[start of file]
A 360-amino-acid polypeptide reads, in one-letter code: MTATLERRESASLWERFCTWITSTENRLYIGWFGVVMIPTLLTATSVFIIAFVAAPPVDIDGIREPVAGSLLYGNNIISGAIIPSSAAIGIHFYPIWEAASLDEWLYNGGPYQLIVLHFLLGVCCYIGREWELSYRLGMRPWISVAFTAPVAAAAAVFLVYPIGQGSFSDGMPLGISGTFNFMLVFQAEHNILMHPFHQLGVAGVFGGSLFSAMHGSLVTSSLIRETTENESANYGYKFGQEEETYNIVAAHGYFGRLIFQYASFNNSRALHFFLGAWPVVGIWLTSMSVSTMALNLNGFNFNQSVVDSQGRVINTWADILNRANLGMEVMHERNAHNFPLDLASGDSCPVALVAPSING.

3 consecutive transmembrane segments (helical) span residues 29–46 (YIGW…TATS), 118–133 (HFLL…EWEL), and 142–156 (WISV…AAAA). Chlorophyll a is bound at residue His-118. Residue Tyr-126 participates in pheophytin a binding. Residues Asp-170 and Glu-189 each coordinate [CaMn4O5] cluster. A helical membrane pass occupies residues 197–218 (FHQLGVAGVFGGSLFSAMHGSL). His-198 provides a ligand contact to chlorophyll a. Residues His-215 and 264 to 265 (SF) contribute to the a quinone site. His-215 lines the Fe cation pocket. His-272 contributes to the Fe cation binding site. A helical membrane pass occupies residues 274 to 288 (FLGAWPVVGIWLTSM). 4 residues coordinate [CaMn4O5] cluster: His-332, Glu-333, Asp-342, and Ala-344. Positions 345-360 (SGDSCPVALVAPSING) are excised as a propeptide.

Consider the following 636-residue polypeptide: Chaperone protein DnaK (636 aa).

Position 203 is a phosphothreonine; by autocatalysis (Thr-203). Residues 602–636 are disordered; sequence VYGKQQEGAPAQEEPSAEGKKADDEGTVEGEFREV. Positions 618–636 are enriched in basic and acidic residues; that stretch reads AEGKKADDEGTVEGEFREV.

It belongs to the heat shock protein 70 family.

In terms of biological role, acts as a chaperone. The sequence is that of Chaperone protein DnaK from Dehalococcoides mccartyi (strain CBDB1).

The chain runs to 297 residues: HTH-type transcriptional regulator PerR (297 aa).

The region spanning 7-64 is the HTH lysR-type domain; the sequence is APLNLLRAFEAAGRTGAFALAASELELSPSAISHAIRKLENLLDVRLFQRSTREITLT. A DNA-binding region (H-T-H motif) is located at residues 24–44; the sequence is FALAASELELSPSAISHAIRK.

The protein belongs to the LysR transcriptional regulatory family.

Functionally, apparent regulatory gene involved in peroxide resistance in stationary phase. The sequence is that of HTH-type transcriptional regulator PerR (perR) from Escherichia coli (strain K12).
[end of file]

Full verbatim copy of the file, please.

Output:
A 360-amino-acid polypeptide reads, in one-letter code: MTATLERRESASLWERFCTWITSTENRLYIGWFGVVMIPTLLTATSVFIIAFVAAPPVDIDGIREPVAGSLLYGNNIISGAIIPSSAAIGIHFYPIWEAASLDEWLYNGGPYQLIVLHFLLGVCCYIGREWELSYRLGMRPWISVAFTAPVAAAAAVFLVYPIGQGSFSDGMPLGISGTFNFMLVFQAEHNILMHPFHQLGVAGVFGGSLFSAMHGSLVTSSLIRETTENESANYGYKFGQEEETYNIVAAHGYFGRLIFQYASFNNSRALHFFLGAWPVVGIWLTSMSVSTMALNLNGFNFNQSVVDSQGRVINTWADILNRANLGMEVMHERNAHNFPLDLASGDSCPVALVAPSING.

3 consecutive transmembrane segments (helical) span residues 29–46 (YIGW…TATS), 118–133 (HFLL…EWEL), and 142–156 (WISV…AAAA). Chlorophyll a is bound at residue His-118. Residue Tyr-126 participates in pheophytin a binding. Residues Asp-170 and Glu-189 each coordinate [CaMn4O5] cluster. A helical membrane pass occupies residues 197–218 (FHQLGVAGVFGGSLFSAMHGSL). His-198 provides a ligand contact to chlorophyll a. Residues His-215 and 264 to 265 (SF) contribute to the a quinone site. His-215 lines the Fe cation pocket. His-272 contributes to the Fe cation binding site. A helical membrane pass occupies residues 274 to 288 (FLGAWPVVGIWLTSM). 4 residues coordinate [CaMn4O5] cluster: His-332, Glu-333, Asp-342, and Ala-344. Positions 345-360 (SGDSCPVALVAPSING) are excised as a propeptide.

Consider the following 636-residue polypeptide: Chaperone protein DnaK (636 aa).

Position 203 is a phosphothreonine; by autocatalysis (Thr-203). Residues 602–636 are disordered; sequence VYGKQQEGAPAQEEPSAEGKKADDEGTVEGEFREV. Positions 618–636 are enriched in basic and acidic residues; that stretch reads AEGKKADDEGTVEGEFREV.

It belongs to the heat shock protein 70 family.

In terms of biological role, acts as a chaperone. The sequence is that of Chaperone protein DnaK from Dehalococcoides mccartyi (strain CBDB1).

The chain runs to 297 residues: HTH-type transcriptional regulator PerR (297 aa).

The region spanning 7-64 is the HTH lysR-type domain; the sequence is APLNLLRAFEAAGRTGAFALAASELELSPSAISHAIRKLENLLDVRLFQRSTREITLT. A DNA-binding region (H-T-H motif) is located at residues 24–44; the sequence is FALAASELELSPSAISHAIRK.

The protein belongs to the LysR transcriptional regulatory family.

Functionally, apparent regulatory gene involved in peroxide resistance in stationary phase. The sequence is that of HTH-type transcriptional regulator PerR (perR) from Escherichia coli (strain K12).